Lakers' GM Rob Pelinka Remains Hopeful A Champion Will Be Crowned

Melissa Rohlin

Rob Pelinka looks at a quote from Nelson Mandela every morning that he keeps on his desk. 

Sport has the power to change the world. It has the power to inspire. It has the power to unite people in a way that little else does. It speaks to youth in a language they understand. Sport can create hope where once there was only despair."

Pelinka, the Lakers' general manager and vice president of basketball relations, pointed to those words as an example of just how important sports are during uncertain times, such as this current period of great angst, fear and anxiety amid the global COVID-19 pandemic. 

Even though NBA commissioner Adam Silver said he won't know whether the league will resume at least until May, Pelinka said he's choosing to remain hopeful that professional basketball will return. 

"I can say definitively that all of us hope there's a way to have an NBA champion crowned," Pelinka said over a Zoom meeting with a small group of reporters Wednesday. "I think that is something that the whole world and sports fans and NBA fans hope is that we can find a way to have a champion for the 2020 season. But we will only do that if the health officials and if Adam Silver and the league and everyone thinks that's the best thing for the safety of the players."

Pelinka said the entire Lakers organization is operating as though the league suspension, which was placed on March 11 after Utah's Rudy Gobert tested positive for COVID-19, will eventually be lifted.

"Our coaching staff, I know they’re studying extra game film, they’re getting prepared for if we get the green light at some point," Pelinka said. "What would playoff matchups look like? And how do we get ahead of our preparation there? For the guys, we work hard with our strength and conditioning staff to make sure they have fitness bundles delivered to them where we can do Zoom workouts." 

The Lakers, who were atop the Western Conference with a record of 49-14 before the hiatus, have found ways to keep connected despite social distancing and stay-at-home orders.

"This is a team that just loved being together, whether it was on the bench, on the bus, in the locker room," Pelinka said. "These guys just have a great chemistry of being together. So they’ve tried to stay as connected as possible in the ways they can, working out together virtually."

The Lakers had finally turned things around this season. They made the playoffs for the first time since 2013 and were readying to compete for their first championship since 2010.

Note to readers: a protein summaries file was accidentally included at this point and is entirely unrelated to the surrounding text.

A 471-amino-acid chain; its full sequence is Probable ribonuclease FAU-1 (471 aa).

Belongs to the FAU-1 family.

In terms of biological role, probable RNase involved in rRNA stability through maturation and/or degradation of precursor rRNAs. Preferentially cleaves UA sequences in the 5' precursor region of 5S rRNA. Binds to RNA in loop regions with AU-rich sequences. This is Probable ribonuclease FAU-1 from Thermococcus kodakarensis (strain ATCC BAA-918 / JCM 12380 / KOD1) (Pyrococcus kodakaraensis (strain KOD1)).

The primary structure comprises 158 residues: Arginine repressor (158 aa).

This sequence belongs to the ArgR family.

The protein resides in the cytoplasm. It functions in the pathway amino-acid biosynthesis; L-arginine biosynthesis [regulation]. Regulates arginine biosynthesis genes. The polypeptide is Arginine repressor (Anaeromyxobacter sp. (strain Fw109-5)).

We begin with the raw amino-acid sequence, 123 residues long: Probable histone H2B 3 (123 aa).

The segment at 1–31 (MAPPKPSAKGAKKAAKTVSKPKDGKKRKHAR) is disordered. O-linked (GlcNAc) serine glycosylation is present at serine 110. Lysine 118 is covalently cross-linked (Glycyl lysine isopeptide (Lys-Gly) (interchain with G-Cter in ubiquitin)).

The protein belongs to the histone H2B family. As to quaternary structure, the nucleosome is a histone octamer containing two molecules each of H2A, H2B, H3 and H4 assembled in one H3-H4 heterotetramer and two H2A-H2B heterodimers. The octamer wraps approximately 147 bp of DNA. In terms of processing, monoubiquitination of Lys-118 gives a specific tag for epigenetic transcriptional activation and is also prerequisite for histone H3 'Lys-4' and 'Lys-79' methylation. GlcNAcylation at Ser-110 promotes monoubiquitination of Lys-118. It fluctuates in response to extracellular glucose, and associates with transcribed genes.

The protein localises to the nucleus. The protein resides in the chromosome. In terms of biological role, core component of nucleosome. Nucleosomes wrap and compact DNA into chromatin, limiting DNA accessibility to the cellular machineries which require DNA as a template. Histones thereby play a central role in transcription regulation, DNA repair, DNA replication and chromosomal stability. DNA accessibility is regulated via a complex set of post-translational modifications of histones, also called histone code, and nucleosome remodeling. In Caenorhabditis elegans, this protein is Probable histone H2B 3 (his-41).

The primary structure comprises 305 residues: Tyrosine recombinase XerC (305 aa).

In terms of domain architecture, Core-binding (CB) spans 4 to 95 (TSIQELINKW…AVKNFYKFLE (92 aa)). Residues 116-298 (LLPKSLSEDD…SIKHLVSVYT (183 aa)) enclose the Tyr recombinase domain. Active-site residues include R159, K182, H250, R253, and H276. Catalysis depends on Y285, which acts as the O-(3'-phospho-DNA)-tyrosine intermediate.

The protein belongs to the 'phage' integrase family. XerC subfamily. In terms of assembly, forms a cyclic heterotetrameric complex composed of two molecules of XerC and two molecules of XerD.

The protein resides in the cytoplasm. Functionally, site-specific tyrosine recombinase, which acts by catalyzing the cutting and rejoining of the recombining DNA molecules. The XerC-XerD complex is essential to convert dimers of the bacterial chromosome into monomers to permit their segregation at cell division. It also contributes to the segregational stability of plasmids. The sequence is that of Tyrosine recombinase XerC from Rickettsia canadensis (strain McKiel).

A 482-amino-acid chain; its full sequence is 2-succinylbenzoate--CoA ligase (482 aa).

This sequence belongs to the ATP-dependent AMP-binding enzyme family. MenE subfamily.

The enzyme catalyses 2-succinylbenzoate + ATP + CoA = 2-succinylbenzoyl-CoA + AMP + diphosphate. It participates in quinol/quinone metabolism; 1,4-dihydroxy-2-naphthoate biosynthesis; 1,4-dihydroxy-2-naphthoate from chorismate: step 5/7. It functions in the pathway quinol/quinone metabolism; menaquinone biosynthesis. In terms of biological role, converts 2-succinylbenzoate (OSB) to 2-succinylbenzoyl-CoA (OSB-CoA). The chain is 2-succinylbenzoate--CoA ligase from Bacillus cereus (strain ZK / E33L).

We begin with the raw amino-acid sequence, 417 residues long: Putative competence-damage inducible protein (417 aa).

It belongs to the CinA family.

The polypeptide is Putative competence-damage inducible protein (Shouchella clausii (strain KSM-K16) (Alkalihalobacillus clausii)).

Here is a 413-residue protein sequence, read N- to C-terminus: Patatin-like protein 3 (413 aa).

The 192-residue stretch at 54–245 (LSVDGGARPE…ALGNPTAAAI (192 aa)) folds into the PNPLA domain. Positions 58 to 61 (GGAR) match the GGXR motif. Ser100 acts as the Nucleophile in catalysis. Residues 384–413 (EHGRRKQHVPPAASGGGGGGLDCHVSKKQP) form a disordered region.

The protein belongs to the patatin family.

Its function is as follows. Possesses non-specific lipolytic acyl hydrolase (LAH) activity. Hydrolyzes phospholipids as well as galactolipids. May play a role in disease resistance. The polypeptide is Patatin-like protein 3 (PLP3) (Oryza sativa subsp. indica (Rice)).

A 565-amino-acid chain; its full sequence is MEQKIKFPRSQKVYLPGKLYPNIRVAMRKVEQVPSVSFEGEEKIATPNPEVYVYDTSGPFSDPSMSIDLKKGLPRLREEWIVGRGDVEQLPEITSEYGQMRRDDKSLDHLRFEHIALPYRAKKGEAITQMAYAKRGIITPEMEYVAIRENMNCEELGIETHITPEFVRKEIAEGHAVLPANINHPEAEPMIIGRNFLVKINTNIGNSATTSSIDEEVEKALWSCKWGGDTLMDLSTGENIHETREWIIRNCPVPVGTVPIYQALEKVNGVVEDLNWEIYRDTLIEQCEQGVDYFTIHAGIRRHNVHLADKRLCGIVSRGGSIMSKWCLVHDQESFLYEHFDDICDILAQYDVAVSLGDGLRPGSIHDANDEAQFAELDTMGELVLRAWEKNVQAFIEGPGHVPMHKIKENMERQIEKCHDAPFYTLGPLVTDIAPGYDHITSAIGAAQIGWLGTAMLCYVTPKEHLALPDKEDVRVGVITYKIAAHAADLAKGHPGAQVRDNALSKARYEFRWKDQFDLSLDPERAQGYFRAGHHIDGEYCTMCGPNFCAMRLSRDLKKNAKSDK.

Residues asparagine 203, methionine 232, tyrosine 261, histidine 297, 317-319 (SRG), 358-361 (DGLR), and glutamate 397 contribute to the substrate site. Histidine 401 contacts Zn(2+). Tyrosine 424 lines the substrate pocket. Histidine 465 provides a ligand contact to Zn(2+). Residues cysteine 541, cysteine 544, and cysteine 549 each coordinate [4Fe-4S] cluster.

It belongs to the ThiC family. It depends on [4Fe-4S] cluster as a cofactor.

Pelinka said he's impressed with what the Lakers have accomplished so far -- and hopes to see whether they can accomplish their ultimate goal. 

"I look at our season like a series of tests, and we got a lot of As," Pelinka said. "And we got some A-pluses and some A-minuses. And I think there has been a lot of success in that. We haven't had the chance to take a final exam yet. But that doesn't mean we're not gonna celebrate the As that we've gotten so far. And I do think there's a sense of fulfillment in that."

Pelinka added that he's in support of the Lakers' top brass deferring 20 percent of their salary to protect the jobs of lower-paid employees during the suspension. 

"We saw this at the NBA a few weeks ago," Pelinka said. "There was great leadership there. And anything I can do to be a part of an initiative that allows people to keep their jobs during crisis and hard times, I'll be a part of that."

Pelinka said he's not sure which two Lakers players tested positive for COVID-19 last month. The majority of the team was tested March 18 after four players on the Brooklyn Nets, the last team the Lakers played before the season came to a screeching halt, tested positive for the virus. 

"The protocol was set up so only our team doctor would know and the players would know," Pelinka said. "And the choices beyond that would be made by the individual themselves of whether that was something that they would make public or not."

Pelinka added that during this time, he's really missing his good friend Kobe Bryant, a five-time NBA champion with the Lakers who died in a helicopter crash on Jan. 26. Pelinka was Bryant's longtime agent before he took a management role with the Lakers. 

Over what's been a very tough couple of months, Pelinka has tried to channel Bryant's mentality. 

"If you were on a knight’s journey with him and a huge fire-breathing dragon ended up in the pathway ahead, he would say, 'OK, this is why this is good right now, we’re going to meet this challenge, and here’s how we’re going to get around it, and here’s how we’re going to defeat it.'" Pelinka said of Bryant. "That was just his nature, is that obstacles or hard times would lead somehow to growth. And I think that’s the way I’m going to look at 2020, not just in terms of the loss of Kobe but just in general. I think some of these hard times we’ll have to grow through to get stronger because of them and just hold onto the future hope."

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